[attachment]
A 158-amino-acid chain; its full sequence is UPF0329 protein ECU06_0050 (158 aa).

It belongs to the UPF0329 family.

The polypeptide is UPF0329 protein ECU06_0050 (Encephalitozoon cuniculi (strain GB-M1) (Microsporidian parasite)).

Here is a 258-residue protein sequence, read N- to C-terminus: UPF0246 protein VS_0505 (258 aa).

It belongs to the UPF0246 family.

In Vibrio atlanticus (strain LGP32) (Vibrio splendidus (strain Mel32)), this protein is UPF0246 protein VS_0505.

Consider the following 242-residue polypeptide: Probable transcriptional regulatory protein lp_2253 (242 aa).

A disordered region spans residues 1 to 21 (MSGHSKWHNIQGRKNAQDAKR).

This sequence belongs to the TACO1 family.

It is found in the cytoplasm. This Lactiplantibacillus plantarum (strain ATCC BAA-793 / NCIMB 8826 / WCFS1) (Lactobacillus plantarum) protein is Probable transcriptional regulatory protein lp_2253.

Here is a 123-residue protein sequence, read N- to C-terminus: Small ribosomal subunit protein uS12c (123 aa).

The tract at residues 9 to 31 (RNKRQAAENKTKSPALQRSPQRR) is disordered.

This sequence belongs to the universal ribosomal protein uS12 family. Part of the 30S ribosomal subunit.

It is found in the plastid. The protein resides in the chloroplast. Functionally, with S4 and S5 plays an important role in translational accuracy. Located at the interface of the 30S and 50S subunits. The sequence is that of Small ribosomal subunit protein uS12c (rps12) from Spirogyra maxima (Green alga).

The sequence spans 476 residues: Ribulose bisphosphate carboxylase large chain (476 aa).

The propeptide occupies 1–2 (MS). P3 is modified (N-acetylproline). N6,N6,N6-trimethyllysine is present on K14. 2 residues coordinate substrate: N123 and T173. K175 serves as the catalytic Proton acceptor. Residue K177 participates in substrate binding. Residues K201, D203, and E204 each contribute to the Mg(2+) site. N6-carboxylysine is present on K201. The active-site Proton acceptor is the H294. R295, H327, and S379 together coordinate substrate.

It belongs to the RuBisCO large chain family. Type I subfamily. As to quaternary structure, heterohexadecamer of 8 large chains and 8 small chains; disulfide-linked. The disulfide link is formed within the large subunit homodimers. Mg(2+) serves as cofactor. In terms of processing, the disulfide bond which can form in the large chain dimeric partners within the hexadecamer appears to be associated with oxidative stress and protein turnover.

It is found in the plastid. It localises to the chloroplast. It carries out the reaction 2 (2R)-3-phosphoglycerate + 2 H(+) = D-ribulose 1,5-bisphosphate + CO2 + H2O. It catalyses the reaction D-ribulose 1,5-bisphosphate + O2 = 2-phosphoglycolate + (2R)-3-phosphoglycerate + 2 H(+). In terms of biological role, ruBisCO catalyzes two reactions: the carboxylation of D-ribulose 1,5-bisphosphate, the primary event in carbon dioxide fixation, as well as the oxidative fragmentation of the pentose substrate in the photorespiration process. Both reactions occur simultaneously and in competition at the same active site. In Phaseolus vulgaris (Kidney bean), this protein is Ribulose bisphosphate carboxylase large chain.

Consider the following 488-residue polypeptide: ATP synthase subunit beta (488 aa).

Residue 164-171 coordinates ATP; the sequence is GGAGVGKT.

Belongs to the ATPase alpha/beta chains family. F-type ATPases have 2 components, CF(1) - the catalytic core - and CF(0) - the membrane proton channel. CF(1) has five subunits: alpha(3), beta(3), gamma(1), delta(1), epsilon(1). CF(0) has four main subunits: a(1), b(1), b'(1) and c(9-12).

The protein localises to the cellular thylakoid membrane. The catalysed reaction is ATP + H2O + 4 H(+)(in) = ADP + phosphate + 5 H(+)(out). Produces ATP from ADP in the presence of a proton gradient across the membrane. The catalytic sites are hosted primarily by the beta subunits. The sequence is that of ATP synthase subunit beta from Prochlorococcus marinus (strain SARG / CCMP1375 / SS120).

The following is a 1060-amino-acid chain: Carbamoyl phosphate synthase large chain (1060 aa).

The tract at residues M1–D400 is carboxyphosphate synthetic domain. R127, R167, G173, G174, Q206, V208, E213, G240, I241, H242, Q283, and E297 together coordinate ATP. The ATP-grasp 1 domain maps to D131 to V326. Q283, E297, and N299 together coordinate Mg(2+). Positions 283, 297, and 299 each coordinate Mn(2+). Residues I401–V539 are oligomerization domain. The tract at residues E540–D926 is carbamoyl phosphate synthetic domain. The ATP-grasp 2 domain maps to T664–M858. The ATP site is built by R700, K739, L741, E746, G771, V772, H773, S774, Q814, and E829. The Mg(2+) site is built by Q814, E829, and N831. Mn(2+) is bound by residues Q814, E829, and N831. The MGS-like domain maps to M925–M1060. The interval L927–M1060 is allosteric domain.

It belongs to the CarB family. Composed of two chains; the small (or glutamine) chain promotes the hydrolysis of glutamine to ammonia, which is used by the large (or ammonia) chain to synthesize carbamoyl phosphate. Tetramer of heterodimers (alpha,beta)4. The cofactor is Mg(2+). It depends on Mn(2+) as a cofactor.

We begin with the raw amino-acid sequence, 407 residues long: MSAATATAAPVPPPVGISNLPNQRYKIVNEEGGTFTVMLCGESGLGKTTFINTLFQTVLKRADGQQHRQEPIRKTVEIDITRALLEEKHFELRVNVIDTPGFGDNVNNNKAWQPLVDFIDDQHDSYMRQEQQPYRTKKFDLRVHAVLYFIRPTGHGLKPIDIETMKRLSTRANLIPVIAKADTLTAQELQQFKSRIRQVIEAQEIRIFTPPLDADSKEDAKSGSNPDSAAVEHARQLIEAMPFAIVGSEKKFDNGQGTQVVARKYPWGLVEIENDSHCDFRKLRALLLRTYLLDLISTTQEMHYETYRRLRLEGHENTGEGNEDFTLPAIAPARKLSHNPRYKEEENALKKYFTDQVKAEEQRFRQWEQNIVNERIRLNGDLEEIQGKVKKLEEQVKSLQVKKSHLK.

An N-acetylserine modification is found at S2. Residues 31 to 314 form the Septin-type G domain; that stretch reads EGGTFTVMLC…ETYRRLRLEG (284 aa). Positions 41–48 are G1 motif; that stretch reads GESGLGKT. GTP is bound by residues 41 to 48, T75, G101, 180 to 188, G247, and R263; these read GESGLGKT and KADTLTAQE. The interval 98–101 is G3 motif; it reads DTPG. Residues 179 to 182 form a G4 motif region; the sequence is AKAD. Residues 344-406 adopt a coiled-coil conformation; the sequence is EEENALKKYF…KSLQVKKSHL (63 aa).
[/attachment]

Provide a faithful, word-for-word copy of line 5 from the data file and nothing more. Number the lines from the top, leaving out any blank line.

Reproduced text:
It belongs to the UPF0246 family.